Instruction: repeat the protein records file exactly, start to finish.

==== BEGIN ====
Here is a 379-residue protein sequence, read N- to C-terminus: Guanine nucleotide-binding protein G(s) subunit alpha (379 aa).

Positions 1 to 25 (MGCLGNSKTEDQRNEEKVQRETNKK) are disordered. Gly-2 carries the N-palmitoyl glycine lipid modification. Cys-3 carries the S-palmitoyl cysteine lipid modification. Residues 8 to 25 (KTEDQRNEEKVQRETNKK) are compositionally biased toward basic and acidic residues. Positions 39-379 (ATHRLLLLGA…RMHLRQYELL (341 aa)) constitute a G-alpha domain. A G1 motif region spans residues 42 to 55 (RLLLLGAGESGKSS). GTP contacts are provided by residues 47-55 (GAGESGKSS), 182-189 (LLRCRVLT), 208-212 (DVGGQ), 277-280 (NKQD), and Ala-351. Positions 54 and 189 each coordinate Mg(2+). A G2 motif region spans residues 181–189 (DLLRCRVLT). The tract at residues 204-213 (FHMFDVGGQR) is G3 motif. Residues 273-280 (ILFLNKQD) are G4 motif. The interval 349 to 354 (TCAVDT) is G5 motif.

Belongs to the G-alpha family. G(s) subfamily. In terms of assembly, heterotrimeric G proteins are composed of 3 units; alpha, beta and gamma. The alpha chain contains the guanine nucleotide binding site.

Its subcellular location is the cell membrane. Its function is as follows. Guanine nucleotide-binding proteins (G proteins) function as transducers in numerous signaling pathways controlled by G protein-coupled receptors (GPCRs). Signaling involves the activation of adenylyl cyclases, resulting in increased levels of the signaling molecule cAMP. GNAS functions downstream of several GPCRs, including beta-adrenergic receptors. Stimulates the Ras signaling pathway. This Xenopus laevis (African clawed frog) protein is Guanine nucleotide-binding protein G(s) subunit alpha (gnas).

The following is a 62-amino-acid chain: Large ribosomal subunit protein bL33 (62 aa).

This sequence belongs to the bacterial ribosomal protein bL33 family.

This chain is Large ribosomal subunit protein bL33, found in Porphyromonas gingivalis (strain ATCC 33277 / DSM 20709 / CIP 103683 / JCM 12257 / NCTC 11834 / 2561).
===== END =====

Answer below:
Here is a 379-residue protein sequence, read N- to C-terminus: Guanine nucleotide-binding protein G(s) subunit alpha (379 aa).

Positions 1 to 25 (MGCLGNSKTEDQRNEEKVQRETNKK) are disordered. Gly-2 carries the N-palmitoyl glycine lipid modification. Cys-3 carries the S-palmitoyl cysteine lipid modification. Residues 8 to 25 (KTEDQRNEEKVQRETNKK) are compositionally biased toward basic and acidic residues. Positions 39-379 (ATHRLLLLGA…RMHLRQYELL (341 aa)) constitute a G-alpha domain. A G1 motif region spans residues 42 to 55 (RLLLLGAGESGKSS). GTP contacts are provided by residues 47-55 (GAGESGKSS), 182-189 (LLRCRVLT), 208-212 (DVGGQ), 277-280 (NKQD), and Ala-351. Positions 54 and 189 each coordinate Mg(2+). A G2 motif region spans residues 181–189 (DLLRCRVLT). The tract at residues 204-213 (FHMFDVGGQR) is G3 motif. Residues 273-280 (ILFLNKQD) are G4 motif. The interval 349 to 354 (TCAVDT) is G5 motif.

Belongs to the G-alpha family. G(s) subfamily. In terms of assembly, heterotrimeric G proteins are composed of 3 units; alpha, beta and gamma. The alpha chain contains the guanine nucleotide binding site.

Its subcellular location is the cell membrane. Its function is as follows. Guanine nucleotide-binding proteins (G proteins) function as transducers in numerous signaling pathways controlled by G protein-coupled receptors (GPCRs). Signaling involves the activation of adenylyl cyclases, resulting in increased levels of the signaling molecule cAMP. GNAS functions downstream of several GPCRs, including beta-adrenergic receptors. Stimulates the Ras signaling pathway. This Xenopus laevis (African clawed frog) protein is Guanine nucleotide-binding protein G(s) subunit alpha (gnas).

The following is a 62-amino-acid chain: Large ribosomal subunit protein bL33 (62 aa).

This sequence belongs to the bacterial ribosomal protein bL33 family.

This chain is Large ribosomal subunit protein bL33, found in Porphyromonas gingivalis (strain ATCC 33277 / DSM 20709 / CIP 103683 / JCM 12257 / NCTC 11834 / 2561).